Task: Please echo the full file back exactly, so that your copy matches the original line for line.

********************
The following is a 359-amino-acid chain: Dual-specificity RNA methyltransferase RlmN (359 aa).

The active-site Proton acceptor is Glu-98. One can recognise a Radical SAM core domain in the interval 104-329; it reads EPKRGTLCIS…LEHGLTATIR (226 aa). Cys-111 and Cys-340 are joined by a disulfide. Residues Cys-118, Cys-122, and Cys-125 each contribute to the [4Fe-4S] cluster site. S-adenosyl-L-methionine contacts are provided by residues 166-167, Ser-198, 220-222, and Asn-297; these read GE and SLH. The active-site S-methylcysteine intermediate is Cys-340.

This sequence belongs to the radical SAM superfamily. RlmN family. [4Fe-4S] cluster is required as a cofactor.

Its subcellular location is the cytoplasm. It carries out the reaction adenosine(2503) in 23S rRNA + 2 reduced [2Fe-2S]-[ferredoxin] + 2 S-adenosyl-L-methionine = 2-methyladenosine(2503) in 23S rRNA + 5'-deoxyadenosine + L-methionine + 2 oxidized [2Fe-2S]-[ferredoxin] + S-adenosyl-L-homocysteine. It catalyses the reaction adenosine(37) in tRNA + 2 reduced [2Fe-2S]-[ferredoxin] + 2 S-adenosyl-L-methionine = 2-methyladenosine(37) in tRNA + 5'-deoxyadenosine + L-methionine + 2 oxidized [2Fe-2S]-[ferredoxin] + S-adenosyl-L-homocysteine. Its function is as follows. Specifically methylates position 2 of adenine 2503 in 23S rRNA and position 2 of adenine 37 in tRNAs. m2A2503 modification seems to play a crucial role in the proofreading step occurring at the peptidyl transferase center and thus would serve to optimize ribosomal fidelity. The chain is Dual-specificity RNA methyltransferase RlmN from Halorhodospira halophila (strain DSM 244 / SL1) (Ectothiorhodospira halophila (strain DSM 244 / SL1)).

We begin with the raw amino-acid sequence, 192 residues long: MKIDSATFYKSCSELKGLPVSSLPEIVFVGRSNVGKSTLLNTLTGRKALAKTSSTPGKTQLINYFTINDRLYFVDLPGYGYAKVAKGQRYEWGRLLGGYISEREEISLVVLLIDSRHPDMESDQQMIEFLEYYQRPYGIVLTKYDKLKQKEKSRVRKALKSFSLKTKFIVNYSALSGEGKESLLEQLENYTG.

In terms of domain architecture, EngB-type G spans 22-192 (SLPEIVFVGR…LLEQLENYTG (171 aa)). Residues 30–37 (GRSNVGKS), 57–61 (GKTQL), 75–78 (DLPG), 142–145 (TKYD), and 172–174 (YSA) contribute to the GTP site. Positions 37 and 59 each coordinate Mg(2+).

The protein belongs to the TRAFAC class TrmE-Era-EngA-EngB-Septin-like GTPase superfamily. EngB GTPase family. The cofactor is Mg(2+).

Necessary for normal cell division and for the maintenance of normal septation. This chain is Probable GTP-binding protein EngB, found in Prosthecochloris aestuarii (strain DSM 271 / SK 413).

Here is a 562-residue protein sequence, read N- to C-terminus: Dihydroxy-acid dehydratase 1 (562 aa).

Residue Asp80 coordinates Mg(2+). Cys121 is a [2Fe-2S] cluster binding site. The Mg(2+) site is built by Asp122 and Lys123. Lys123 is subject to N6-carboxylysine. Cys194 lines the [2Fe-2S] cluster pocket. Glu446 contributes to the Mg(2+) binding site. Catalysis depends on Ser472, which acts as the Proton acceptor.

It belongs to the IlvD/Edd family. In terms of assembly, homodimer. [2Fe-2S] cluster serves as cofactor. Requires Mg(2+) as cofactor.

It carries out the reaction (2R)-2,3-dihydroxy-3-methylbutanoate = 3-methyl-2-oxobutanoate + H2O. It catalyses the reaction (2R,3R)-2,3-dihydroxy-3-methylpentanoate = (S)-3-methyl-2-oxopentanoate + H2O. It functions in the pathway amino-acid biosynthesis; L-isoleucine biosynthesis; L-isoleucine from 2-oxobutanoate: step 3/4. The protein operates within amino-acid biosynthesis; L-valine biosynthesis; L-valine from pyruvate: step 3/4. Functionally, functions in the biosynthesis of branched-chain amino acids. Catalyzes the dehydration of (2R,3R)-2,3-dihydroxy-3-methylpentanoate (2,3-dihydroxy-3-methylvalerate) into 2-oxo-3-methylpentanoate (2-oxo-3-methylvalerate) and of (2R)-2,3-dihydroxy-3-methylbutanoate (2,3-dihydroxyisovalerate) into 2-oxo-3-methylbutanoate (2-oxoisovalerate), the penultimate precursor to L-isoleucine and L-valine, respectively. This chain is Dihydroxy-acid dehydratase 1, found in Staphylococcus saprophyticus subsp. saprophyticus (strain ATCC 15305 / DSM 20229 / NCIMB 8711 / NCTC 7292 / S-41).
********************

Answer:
The following is a 359-amino-acid chain: Dual-specificity RNA methyltransferase RlmN (359 aa).

The active-site Proton acceptor is Glu-98. One can recognise a Radical SAM core domain in the interval 104-329; it reads EPKRGTLCIS…LEHGLTATIR (226 aa). Cys-111 and Cys-340 are joined by a disulfide. Residues Cys-118, Cys-122, and Cys-125 each contribute to the [4Fe-4S] cluster site. S-adenosyl-L-methionine contacts are provided by residues 166-167, Ser-198, 220-222, and Asn-297; these read GE and SLH. The active-site S-methylcysteine intermediate is Cys-340.

This sequence belongs to the radical SAM superfamily. RlmN family. [4Fe-4S] cluster is required as a cofactor.

Its subcellular location is the cytoplasm. It carries out the reaction adenosine(2503) in 23S rRNA + 2 reduced [2Fe-2S]-[ferredoxin] + 2 S-adenosyl-L-methionine = 2-methyladenosine(2503) in 23S rRNA + 5'-deoxyadenosine + L-methionine + 2 oxidized [2Fe-2S]-[ferredoxin] + S-adenosyl-L-homocysteine. It catalyses the reaction adenosine(37) in tRNA + 2 reduced [2Fe-2S]-[ferredoxin] + 2 S-adenosyl-L-methionine = 2-methyladenosine(37) in tRNA + 5'-deoxyadenosine + L-methionine + 2 oxidized [2Fe-2S]-[ferredoxin] + S-adenosyl-L-homocysteine. Its function is as follows. Specifically methylates position 2 of adenine 2503 in 23S rRNA and position 2 of adenine 37 in tRNAs. m2A2503 modification seems to play a crucial role in the proofreading step occurring at the peptidyl transferase center and thus would serve to optimize ribosomal fidelity. The chain is Dual-specificity RNA methyltransferase RlmN from Halorhodospira halophila (strain DSM 244 / SL1) (Ectothiorhodospira halophila (strain DSM 244 / SL1)).

We begin with the raw amino-acid sequence, 192 residues long: MKIDSATFYKSCSELKGLPVSSLPEIVFVGRSNVGKSTLLNTLTGRKALAKTSSTPGKTQLINYFTINDRLYFVDLPGYGYAKVAKGQRYEWGRLLGGYISEREEISLVVLLIDSRHPDMESDQQMIEFLEYYQRPYGIVLTKYDKLKQKEKSRVRKALKSFSLKTKFIVNYSALSGEGKESLLEQLENYTG.

In terms of domain architecture, EngB-type G spans 22-192 (SLPEIVFVGR…LLEQLENYTG (171 aa)). Residues 30–37 (GRSNVGKS), 57–61 (GKTQL), 75–78 (DLPG), 142–145 (TKYD), and 172–174 (YSA) contribute to the GTP site. Positions 37 and 59 each coordinate Mg(2+).

The protein belongs to the TRAFAC class TrmE-Era-EngA-EngB-Septin-like GTPase superfamily. EngB GTPase family. The cofactor is Mg(2+).

Necessary for normal cell division and for the maintenance of normal septation. This chain is Probable GTP-binding protein EngB, found in Prosthecochloris aestuarii (strain DSM 271 / SK 413).

Here is a 562-residue protein sequence, read N- to C-terminus: Dihydroxy-acid dehydratase 1 (562 aa).

Residue Asp80 coordinates Mg(2+). Cys121 is a [2Fe-2S] cluster binding site. The Mg(2+) site is built by Asp122 and Lys123. Lys123 is subject to N6-carboxylysine. Cys194 lines the [2Fe-2S] cluster pocket. Glu446 contributes to the Mg(2+) binding site. Catalysis depends on Ser472, which acts as the Proton acceptor.

It belongs to the IlvD/Edd family. In terms of assembly, homodimer. [2Fe-2S] cluster serves as cofactor. Requires Mg(2+) as cofactor.

It carries out the reaction (2R)-2,3-dihydroxy-3-methylbutanoate = 3-methyl-2-oxobutanoate + H2O. It catalyses the reaction (2R,3R)-2,3-dihydroxy-3-methylpentanoate = (S)-3-methyl-2-oxopentanoate + H2O. It functions in the pathway amino-acid biosynthesis; L-isoleucine biosynthesis; L-isoleucine from 2-oxobutanoate: step 3/4. The protein operates within amino-acid biosynthesis; L-valine biosynthesis; L-valine from pyruvate: step 3/4. Functionally, functions in the biosynthesis of branched-chain amino acids. Catalyzes the dehydration of (2R,3R)-2,3-dihydroxy-3-methylpentanoate (2,3-dihydroxy-3-methylvalerate) into 2-oxo-3-methylpentanoate (2-oxo-3-methylvalerate) and of (2R)-2,3-dihydroxy-3-methylbutanoate (2,3-dihydroxyisovalerate) into 2-oxo-3-methylbutanoate (2-oxoisovalerate), the penultimate precursor to L-isoleucine and L-valine, respectively. This chain is Dihydroxy-acid dehydratase 1, found in Staphylococcus saprophyticus subsp. saprophyticus (strain ATCC 15305 / DSM 20229 / NCIMB 8711 / NCTC 7292 / S-41).